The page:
Nearly five months after coming to a halt beneath the city of Seattle, Bertha — the largest tunnel boring machine in the world — is still immobilized. It had barely begun to clear space for the underground highway meant to replace the aging Alaskan Way Viaduct when it broke down late last year.
Construction crews are furiously digging a second hole in the ground to access Bertha and fix it. What happens when they reach the machine is still uncertain. Even the state’s top transportation official admits theres a “small possibility” that the highway tunnel might never be completed, reports Erica C. Barnett at SeattleMet :
On conservative host Dori Monson’s show on KIRO radio earlier today, state transportation secretary Lynn Peterson sounded this wakeup call: She acknowledged, surprisingly candidly, that there is a “small possibility” that the deep-bore tunnel will never get built. The only scenario in which that might happen, she added, is if the contractor, Seattle Tunnel Partners, and WSDOT discover that “the machine is not going to actually be fixable.”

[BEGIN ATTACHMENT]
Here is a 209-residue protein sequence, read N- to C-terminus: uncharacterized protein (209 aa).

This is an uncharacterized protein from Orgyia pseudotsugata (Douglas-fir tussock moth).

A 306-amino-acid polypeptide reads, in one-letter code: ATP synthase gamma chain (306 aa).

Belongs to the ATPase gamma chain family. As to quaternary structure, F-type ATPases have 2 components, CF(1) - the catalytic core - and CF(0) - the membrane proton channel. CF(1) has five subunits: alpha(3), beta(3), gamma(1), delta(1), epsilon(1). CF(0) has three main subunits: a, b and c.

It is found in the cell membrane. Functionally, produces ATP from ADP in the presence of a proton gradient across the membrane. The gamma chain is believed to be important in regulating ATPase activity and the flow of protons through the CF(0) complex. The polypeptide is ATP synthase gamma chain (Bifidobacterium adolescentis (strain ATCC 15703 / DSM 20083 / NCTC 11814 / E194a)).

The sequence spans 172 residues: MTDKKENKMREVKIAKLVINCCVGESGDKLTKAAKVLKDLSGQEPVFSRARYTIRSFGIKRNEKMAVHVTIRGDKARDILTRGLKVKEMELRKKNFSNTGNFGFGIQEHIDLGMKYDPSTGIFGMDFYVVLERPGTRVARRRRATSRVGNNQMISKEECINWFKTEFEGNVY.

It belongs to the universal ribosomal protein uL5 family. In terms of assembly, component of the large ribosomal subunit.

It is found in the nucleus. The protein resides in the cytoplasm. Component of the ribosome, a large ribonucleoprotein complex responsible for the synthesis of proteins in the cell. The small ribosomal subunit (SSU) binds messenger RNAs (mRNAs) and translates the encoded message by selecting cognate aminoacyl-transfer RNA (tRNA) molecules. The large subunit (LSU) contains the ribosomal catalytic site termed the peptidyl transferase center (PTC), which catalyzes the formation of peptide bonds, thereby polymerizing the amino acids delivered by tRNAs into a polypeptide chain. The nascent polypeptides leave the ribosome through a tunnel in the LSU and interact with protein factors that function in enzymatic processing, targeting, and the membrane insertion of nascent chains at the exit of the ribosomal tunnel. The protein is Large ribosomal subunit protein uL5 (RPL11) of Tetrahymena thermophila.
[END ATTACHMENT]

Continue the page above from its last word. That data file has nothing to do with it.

“I would say it’s a small possibility, but we want to make sure that everyone understands that it’s a possibility.”
The tunnel-boring machine, known as Bertha, has been stuck underground since last December, when it started to overheat due to damage to seals that protect the bearing that helps turn the machine’s massive cutterhead, and possibly to the bearing itself. STP is digging a concrete-piling-lined pit in front of the machine, which will eventually tunnel its way through the pilings, giving workers at the surface access to the cutterhead. STP will then remove the cutterhead and repair whatever needs to be repaired. (Since they don’t currently have access to the machine, which is underground, they don’t know the extent of the damage.)
Elsewhere on the Network today: Systemic Failure says BART’s expansion plans into the far suburbs of the Bay Area are anything but transit-oriented development. Free Public Transit explains why eliminating transit fares might actually save cities big money. Transit Miami reports on a local campaign to make housing more affordable by eliminating parking requirements for small urban buildings. And Tim Kovach says Cleveland’s planned highway extension — the “Opportunity Corridor” — is an “environmental justice disaster waiting to happen.”